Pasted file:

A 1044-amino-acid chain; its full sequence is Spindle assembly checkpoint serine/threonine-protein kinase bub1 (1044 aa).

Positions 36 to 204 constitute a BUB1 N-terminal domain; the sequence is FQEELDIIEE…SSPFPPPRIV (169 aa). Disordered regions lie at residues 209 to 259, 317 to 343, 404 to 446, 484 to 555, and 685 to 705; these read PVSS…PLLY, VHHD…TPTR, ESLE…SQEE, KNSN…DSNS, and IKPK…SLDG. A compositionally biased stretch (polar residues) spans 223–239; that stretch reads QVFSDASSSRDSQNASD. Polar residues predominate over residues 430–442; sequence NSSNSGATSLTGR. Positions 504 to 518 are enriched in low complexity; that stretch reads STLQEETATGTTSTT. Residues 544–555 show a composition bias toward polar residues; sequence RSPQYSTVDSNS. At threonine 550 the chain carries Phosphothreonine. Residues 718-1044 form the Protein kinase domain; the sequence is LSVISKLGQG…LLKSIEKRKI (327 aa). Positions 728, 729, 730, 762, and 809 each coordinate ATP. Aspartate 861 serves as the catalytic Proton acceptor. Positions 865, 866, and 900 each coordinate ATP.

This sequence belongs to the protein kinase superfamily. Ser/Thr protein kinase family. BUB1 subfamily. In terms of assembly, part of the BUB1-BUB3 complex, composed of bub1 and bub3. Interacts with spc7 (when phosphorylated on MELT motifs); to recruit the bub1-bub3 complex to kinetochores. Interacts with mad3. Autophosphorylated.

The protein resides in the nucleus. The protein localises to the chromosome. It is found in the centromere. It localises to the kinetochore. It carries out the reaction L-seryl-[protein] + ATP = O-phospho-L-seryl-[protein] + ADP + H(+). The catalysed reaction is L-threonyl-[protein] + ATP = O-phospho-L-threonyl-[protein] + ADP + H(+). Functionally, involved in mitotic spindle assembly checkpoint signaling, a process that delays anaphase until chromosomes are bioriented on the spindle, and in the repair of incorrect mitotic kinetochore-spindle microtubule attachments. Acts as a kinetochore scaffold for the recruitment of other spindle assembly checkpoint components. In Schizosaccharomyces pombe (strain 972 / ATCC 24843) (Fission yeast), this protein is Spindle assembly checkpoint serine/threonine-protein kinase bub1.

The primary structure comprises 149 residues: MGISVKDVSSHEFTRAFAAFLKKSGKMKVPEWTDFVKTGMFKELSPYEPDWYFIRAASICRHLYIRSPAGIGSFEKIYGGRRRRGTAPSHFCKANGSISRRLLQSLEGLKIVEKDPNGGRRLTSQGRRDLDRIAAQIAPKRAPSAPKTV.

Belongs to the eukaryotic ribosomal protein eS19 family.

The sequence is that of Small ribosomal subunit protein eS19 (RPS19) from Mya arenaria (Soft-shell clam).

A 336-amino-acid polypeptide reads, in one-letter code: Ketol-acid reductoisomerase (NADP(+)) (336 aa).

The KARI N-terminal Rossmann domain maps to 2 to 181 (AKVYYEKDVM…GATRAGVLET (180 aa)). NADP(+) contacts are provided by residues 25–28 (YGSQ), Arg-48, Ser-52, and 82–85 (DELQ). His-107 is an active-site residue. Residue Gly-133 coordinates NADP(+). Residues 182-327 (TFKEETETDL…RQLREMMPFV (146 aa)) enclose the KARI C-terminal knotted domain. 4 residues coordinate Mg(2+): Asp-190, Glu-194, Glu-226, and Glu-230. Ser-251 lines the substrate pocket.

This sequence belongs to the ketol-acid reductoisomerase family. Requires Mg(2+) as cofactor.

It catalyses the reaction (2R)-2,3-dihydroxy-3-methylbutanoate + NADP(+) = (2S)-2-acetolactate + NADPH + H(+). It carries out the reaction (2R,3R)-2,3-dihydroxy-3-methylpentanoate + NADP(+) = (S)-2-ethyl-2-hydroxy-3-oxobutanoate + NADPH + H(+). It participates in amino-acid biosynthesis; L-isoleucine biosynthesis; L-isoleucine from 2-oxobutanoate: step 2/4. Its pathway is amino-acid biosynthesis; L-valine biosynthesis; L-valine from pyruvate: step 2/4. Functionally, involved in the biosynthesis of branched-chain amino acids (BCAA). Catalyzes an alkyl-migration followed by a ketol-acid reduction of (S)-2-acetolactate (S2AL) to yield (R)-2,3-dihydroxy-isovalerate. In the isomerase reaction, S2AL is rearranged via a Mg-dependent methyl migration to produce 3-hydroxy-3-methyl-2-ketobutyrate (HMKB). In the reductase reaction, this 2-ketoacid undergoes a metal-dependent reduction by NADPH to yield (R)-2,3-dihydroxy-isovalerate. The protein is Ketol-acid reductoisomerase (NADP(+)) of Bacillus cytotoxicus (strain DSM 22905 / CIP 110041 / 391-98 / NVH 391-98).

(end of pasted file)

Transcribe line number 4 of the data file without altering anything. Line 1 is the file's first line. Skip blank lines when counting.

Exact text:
The protein resides in the nucleus. The protein localises to the chromosome. It is found in the centromere. It localises to the kinetochore. It carries out the reaction L-seryl-[protein] + ATP = O-phospho-L-seryl-[protein] + ADP + H(+). The catalysed reaction is L-threonyl-[protein] + ATP = O-phospho-L-threonyl-[protein] + ADP + H(+). Functionally, involved in mitotic spindle assembly checkpoint signaling, a process that delays anaphase until chromosomes are bioriented on the spindle, and in the repair of incorrect mitotic kinetochore-spindle microtubule attachments. Acts as a kinetochore scaffold for the recruitment of other spindle assembly checkpoint components. In Schizosaccharomyces pombe (strain 972 / ATCC 24843) (Fission yeast), this protein is Spindle assembly checkpoint serine/threonine-protein kinase bub1.